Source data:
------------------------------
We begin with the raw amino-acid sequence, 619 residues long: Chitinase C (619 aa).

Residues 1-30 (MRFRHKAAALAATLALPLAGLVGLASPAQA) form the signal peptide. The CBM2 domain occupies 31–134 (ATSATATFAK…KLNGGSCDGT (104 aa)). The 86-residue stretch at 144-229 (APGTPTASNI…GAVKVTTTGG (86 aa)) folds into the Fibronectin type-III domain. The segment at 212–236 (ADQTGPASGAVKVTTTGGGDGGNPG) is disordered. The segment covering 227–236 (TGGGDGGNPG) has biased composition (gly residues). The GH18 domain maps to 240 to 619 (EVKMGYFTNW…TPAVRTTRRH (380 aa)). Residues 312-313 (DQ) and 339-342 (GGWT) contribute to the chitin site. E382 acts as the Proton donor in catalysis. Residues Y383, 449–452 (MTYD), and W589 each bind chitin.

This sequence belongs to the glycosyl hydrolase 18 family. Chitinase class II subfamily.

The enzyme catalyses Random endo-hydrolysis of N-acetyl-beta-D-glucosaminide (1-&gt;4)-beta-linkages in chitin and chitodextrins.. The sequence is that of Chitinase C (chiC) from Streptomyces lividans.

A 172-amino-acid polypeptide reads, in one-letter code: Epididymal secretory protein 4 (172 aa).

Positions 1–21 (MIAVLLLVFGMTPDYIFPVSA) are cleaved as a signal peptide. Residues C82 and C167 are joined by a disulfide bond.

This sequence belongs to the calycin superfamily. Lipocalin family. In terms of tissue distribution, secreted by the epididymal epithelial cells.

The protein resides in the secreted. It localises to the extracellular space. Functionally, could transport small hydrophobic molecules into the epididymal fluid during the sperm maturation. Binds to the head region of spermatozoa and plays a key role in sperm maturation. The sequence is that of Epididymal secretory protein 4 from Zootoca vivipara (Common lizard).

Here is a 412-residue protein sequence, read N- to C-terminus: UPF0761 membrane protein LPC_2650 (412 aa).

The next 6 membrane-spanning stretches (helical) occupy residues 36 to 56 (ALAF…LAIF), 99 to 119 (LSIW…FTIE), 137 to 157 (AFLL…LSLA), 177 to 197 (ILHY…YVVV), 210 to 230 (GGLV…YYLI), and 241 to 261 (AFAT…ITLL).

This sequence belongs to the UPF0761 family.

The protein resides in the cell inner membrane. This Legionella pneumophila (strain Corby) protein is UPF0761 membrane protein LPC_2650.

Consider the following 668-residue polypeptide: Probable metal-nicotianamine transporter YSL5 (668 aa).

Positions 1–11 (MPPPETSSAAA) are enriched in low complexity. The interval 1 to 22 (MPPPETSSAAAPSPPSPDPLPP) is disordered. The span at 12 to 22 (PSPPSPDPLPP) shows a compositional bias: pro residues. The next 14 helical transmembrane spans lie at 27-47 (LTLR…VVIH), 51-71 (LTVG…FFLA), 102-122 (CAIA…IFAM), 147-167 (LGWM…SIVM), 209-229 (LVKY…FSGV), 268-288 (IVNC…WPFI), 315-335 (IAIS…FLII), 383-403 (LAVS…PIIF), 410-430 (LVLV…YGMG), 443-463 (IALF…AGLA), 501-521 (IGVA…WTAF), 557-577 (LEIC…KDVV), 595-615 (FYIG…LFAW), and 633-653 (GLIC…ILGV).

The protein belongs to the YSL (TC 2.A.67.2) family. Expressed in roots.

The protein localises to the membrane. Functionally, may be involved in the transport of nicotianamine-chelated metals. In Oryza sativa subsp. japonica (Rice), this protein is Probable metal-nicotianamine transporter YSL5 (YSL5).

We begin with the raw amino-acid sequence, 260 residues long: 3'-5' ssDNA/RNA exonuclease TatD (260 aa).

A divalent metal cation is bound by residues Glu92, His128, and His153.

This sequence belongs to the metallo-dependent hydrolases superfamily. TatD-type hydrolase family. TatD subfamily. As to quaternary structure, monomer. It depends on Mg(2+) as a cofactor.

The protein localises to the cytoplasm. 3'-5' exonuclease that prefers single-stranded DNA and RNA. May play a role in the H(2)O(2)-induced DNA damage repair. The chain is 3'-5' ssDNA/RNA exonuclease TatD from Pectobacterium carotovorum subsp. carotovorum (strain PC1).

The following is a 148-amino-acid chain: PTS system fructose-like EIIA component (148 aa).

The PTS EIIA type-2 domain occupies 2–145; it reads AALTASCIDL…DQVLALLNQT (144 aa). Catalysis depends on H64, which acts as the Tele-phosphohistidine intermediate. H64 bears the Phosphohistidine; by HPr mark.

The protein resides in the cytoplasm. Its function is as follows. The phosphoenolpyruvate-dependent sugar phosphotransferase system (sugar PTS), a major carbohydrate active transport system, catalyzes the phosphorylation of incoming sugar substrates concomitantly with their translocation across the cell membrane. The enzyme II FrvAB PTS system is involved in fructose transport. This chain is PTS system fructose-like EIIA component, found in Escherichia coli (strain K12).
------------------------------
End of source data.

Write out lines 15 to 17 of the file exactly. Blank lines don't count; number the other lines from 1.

The protein belongs to the YSL (TC 2.A.67.2) family. Expressed in roots.

The protein localises to the membrane. Functionally, may be involved in the transport of nicotianamine-chelated metals. In Oryza sativa subsp. japonica (Rice), this protein is Probable metal-nicotianamine transporter YSL5 (YSL5).

We begin with the raw amino-acid sequence, 260 residues long: 3'-5' ssDNA/RNA exonuclease TatD (260 aa).